Graduation Year

2013

Document Type

Dissertation

Degree

Ph.D.

Degree Granting Department

Adult, Career and Higher Education

Major Professor

Waynne B. James

Keywords

confirmatory factor analysis, gender, mentor, mentoring functions, protege

Abstract

This study's purpose was to investigate the importance of mentoring functions and behaviors for lifelong career development as perceived by protégés. The population included individuals in middle to late adulthood (age 40 years and older) who reported they had been a protégé in at least one mentoring association perceived as beneficial to their lifelong career development; and were either employed or had been employed as a middle manager, senior manager, C-level executive, business owner, or member of a profession. The sample was obtained using a chain-sample method; 67 Ambassadors completed an online survey and each invited 10 contacts to complete the survey. The final number of respondents was 503; of these, 456 reported being a protégé.

Data were collected using the Perceptions of Workplace Mentoring Behaviors (PWMB) scale, a modification of Noe's (1988) Mentoring Functions Scale. The online survey included the PWMB scale items plus questions designed to engage the respondent's autobiographical memory and questions regarding respondent and mentoring association characteristics. The PWMB scale included seven new items, posited by the expert panel, enhancing the teaching aspect of mentoring. Confirmatory factor analyses were conducted comparing four tenable models for the PWMB scale. The 8-factor model, which was essentially the protégé's view of Kram's (1985) mentoring functions model and included the seven newly developed items, exhibited the best fit of the four possible models.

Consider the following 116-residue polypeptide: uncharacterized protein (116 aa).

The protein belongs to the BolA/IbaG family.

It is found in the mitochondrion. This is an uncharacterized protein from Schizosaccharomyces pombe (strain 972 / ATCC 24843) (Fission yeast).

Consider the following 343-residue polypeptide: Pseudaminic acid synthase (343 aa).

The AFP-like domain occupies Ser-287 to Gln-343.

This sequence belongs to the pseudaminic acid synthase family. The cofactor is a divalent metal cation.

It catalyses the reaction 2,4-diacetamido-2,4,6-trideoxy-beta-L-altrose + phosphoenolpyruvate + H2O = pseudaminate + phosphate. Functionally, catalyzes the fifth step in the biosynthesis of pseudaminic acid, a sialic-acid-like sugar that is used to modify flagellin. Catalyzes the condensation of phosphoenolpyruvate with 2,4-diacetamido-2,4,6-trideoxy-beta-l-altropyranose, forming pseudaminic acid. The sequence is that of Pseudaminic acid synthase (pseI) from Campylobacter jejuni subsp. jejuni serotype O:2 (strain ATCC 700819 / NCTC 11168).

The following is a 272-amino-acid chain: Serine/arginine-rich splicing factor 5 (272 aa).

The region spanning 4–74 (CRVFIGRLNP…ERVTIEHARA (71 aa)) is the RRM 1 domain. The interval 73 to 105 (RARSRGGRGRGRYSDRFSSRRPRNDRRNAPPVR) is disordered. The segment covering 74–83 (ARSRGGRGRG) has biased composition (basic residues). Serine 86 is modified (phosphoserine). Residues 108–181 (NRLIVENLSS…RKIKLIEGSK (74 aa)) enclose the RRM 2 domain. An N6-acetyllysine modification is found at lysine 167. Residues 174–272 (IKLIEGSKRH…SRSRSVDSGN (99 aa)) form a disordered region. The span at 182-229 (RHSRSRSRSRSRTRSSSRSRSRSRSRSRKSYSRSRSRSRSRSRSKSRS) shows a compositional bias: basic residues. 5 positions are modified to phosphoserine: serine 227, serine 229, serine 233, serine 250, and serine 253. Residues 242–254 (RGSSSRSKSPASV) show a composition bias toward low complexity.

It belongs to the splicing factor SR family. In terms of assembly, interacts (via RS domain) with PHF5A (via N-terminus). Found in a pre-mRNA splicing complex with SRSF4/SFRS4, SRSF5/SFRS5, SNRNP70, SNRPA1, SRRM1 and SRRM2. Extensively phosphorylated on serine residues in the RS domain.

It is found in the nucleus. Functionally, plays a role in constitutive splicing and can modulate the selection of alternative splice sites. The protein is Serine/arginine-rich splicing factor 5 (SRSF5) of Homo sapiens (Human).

Results indicated that protégés perceived three factors from the Psychosocial category (Role Model, Acceptance-and-Confirmation, and Relationship Fundamentals) as most important to their lifelong career development. Effective Development Opportunities was perceived as the most important factor from the Career category. Professional Issue Counseling from the Psychosocial category was perceived as the least important factor.

Significant differences were found for five of six independent variables (protégé gender, mentor gender, dyad, protégé's mentor group, and birth decade) at the item level and for four of six independent variables (protégé gender, dyad, protégé's mentor group, and decade of birth) at the factor level. Implications included designing mentoring programs that provide opportunities for mentors and protégés to develop relationships rather than directly assigning protégés to mentors.